It’s time to batten down the hatches.
Hurricane Iselle was forecast to arrive Thursday on the Big Island as a tropical storm packing at least 45 to 55 mph sustained winds, gusts to 65 mph and 5 to 8 inches of rainfall. High surf ahead of Iselle is slated to hit windward shores today, and Tropical Storm Julio could bring more wind and rain Sunday.
Iselle is predicted to bring widespread flooding beginning Thursday afternoon and continuing through Friday. The National Weather Service placed the island under a tropical storm watch and the entire island chain under a flash flood watch effective from 4 a.m. Thursday to 6 a.m. Saturday.
Residents are urged to prepare for power outages, potential mudslides and flash flooding. They should also secure loose objects in their yards and have supplies of food, water and other essentials on hand as the state faces potentially the worst weather in more than two decades.
A 2.5-foot high tide at 12:30 p.m. Wednesday combined with surf heights of 10 to 20 feet on the windward side will bring a potential for coastal flooding ahead of Iselle, and even higher, potentially damaging surf is expected Thursday, according to an NWS warning.
Evacuations of low-lying coastal areas are possible, and inhabitants of those regions should be prepared to get out quickly, officials say. The NWS is urging residents to monitor media outlets, and Hawaii County Civil Defense is issuing periodic updates on radio stations.
Located 900 miles east of Hilo on Tuesday evening, Iselle was circulating 100 mph winds and tracking west-northwest at 13 mph. The Big Island is directly in its projected path. The system was expected to weaken as it moves into increased vertical wind shear and drier air east of the islands. Hurricane force winds extend 30 miles from the center, and tropical storm force winds extend 115 miles in radius.
Forecast models at the Central Pacific Hurricane Center call for a 52 percent chance of tropical storm force winds in Hilo, a 46 percent chance for Kona and a 39 percent chance for South Point. Tropical storm force winds range from 39 to 73 mph. Hilo has a 5 percent chance and Kona has a 3 percent likelihood of hurricane force winds from the system.
Tropical storm Julio could deliver a second punch Sunday. There is a lot of uncertainty about its exact course and the amount of rainfall and wind it will bring, NWS meteorologist Eric Lau said. Julio was located 1,210 miles southwest of the southern tip of Baja California and tracking west at 13 mph, with 65 mph sustained winds. It was expected to become a Category 1 hurricane today.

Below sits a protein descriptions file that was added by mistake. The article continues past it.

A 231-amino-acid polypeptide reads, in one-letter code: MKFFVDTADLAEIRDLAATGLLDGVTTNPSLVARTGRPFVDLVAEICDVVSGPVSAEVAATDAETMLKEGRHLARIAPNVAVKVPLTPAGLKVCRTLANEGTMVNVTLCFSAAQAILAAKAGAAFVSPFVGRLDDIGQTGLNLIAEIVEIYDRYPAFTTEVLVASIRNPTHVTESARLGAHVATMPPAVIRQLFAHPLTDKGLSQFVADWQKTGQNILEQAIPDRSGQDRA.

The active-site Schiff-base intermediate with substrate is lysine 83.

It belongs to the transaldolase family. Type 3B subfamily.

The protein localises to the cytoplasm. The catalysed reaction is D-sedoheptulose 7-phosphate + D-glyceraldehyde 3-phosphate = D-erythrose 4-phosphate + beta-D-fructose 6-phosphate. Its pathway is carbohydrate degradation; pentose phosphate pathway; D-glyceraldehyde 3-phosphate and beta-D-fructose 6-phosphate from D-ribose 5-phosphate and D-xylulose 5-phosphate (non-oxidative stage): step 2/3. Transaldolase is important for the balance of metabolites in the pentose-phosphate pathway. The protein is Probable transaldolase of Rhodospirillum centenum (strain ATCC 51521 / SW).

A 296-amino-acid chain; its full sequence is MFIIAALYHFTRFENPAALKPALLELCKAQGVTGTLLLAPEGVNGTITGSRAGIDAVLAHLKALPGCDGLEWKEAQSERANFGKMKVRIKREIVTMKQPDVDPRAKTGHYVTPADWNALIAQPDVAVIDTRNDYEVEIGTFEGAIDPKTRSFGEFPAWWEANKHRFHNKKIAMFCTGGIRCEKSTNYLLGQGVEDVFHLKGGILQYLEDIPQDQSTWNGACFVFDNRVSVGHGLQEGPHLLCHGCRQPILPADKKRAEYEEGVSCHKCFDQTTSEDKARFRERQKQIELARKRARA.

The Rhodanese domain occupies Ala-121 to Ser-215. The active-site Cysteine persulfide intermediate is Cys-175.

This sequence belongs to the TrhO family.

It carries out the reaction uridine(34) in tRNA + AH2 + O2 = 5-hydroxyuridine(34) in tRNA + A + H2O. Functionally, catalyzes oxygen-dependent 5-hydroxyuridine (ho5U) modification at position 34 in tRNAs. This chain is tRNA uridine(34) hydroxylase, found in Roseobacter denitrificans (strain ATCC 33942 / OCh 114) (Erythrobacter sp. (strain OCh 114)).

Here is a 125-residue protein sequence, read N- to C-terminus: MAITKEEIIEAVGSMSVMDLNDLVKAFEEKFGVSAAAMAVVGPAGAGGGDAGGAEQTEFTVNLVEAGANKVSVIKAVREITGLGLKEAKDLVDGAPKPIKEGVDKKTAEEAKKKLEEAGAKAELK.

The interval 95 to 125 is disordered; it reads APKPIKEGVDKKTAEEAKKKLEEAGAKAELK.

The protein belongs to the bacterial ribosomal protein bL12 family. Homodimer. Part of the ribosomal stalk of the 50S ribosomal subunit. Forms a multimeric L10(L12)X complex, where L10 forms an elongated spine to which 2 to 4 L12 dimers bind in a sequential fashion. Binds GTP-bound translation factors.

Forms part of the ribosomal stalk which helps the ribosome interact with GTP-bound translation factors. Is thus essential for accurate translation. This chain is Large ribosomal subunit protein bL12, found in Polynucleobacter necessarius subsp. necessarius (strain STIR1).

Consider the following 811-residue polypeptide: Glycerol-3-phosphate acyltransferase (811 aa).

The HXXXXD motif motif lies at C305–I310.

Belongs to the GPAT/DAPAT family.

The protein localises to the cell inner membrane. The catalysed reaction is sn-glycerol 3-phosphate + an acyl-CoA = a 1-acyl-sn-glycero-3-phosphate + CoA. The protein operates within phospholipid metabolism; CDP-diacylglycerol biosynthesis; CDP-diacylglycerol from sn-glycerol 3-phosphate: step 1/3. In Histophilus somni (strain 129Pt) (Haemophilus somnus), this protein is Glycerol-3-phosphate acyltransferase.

Residents and visitors should stay off beaches. Rough seas to 15 feet are forecast for windward waters, and West Hawaii waters could remain treacherous even after Iselle has passed.
“The ocean is going to be erratic. The surf is going to be rough,” said Lau. “Undertows, rip tides and currents could be quite hazardous.”
The 403rd Wing Hurricane Hunters were slated to fly through Iselle and take measurements Tuesday evening and Wednesday. The Biloxi, Miss., team was set to deploy dropsondes to measure wind speed, temperature and barometric pressure.
“We’re looking for the low pressure center,” said Master Sgt. Brian Lamar, public affairs officer for the 403rd Wing. “We’ll have an entire column of data from 10,000 feet down to the ocean surface.”
Other businesses and individuals were gearing up for the storm as well.
The parking lot at Costco in Kailua-Kona was packed Tuesday afternoon and residents lined up to fill their gas tanks. Shelves for water and other liquids were quickly being emptied from grocery stores. At Longs Drugs in Hilo, canned goods and water were in high demand. The store was running low on water Tuesday but had more set to arrive today, a manager said. At Ace Hardware &Crafts in Kailua-Kona, people were lining up to stock their propane supply, assistant manager Corinna Oyama said.
Target Senior Team Lead Mandi Goddard said Tuesday afternoon the store already sold out of less expensive brands of water. Employees at the Kailua-Kona store were restocking a water display with a name brand, and moving temporary displays of toilet paper, rice and water from one part of the store to another. Customers also were grabbing batteries and Spam. Store employees were in contact with vendors Tuesday, to see if deliveries scheduled later this week could be moved up.
Reporter Erin Miller contributed to this story.
Email Bret Yager at firstname.lastname@example.org.